As RIM and Rogers struggled with commercialization and financing, Jim Balsillie was reaching the end of his time at the Waterloo firm Sutherland-Schultz. It was being acquired, and the bureaucratic, by-the-rules takeover firm immediately saw that Balsillie would not be a good fit with the new management team. This departure reaffirmed Balsillie’s adherence to the beliefs of Sun Tzu, outlined in The Art of War. “It’s not a friendly world out there…you can’t panic. You have to stay focused. You got into a state. Emotionally you become formidable. You go into a warrior state.”

Balsillie got a healthy severance package, and intended to put it to good use investing in a new venture. His current boss recommended RIM, a supplier of theirs. Balsillie and Lazaridis first met in RIM’s offices above the bagel shop. Lazaridis was wearing sweatpants. Though Balsillie recollects that Lazaridis and his staff were clearly “geeks,” he also recalls that Lazaridis was “mesmerizing” when talking about technology. From Lazaridis’s perspective, he perceived a “confident executive who understood banking, finance, deal-making, and best of all how to sell a product. In other words, he had everything Lazaridis didn’t.” A partnership was born, with Lazaridis retaining a 40% stake in the company, Balsillie 33%, and other partners Fregin and Barnstijn the remainder. It was 1992, and eight-year-old RIM was finally positioned to begin making good on its ambitious goals.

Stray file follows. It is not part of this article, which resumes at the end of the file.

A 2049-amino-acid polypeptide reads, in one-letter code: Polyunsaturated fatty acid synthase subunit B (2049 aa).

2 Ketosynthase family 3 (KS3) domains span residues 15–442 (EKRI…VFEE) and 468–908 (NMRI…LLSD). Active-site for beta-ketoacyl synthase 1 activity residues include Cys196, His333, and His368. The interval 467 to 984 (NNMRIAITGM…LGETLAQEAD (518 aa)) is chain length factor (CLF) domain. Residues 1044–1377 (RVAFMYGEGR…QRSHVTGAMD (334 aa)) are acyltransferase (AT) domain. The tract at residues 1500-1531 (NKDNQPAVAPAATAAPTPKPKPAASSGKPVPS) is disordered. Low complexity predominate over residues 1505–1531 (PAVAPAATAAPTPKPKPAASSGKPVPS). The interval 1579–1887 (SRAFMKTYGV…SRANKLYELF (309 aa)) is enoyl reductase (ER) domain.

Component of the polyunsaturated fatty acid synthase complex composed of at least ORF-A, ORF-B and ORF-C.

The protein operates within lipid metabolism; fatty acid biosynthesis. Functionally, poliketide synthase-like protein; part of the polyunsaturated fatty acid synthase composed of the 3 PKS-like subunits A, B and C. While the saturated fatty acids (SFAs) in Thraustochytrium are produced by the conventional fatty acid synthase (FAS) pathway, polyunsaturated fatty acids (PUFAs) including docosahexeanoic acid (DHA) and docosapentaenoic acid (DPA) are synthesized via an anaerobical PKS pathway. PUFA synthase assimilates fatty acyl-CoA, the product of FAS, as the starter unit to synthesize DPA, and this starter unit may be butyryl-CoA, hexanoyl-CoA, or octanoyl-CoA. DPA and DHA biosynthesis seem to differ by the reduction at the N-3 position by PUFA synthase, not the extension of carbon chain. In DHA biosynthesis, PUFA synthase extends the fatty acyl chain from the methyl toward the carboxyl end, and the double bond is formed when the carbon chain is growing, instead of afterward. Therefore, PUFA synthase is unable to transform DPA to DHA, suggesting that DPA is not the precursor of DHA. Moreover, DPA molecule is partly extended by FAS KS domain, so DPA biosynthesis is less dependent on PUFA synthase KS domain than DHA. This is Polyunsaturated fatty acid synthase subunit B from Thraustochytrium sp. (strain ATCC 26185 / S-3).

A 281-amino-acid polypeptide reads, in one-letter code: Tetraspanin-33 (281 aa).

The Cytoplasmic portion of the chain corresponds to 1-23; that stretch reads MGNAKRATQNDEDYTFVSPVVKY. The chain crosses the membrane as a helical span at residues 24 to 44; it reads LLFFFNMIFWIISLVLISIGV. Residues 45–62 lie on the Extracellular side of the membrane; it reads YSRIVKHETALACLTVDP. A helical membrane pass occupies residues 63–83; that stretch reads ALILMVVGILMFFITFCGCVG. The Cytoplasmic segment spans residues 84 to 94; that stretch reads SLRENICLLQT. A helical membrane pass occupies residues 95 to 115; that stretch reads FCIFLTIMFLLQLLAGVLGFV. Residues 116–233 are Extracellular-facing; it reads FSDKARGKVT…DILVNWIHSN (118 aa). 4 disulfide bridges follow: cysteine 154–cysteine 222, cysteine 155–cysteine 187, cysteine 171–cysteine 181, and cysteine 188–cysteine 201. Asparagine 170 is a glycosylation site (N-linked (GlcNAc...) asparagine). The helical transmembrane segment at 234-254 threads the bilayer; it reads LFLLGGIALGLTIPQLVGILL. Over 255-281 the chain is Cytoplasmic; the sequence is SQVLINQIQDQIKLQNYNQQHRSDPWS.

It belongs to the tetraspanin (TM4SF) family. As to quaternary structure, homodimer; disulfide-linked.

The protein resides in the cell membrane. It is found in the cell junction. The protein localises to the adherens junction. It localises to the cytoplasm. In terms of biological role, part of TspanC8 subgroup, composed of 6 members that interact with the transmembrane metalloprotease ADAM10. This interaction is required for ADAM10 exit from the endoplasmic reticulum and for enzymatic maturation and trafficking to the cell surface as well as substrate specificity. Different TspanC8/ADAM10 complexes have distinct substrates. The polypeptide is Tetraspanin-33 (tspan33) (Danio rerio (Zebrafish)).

The early days

“In a jungle of technology predators, the small company had to be as ruthless as the giants.”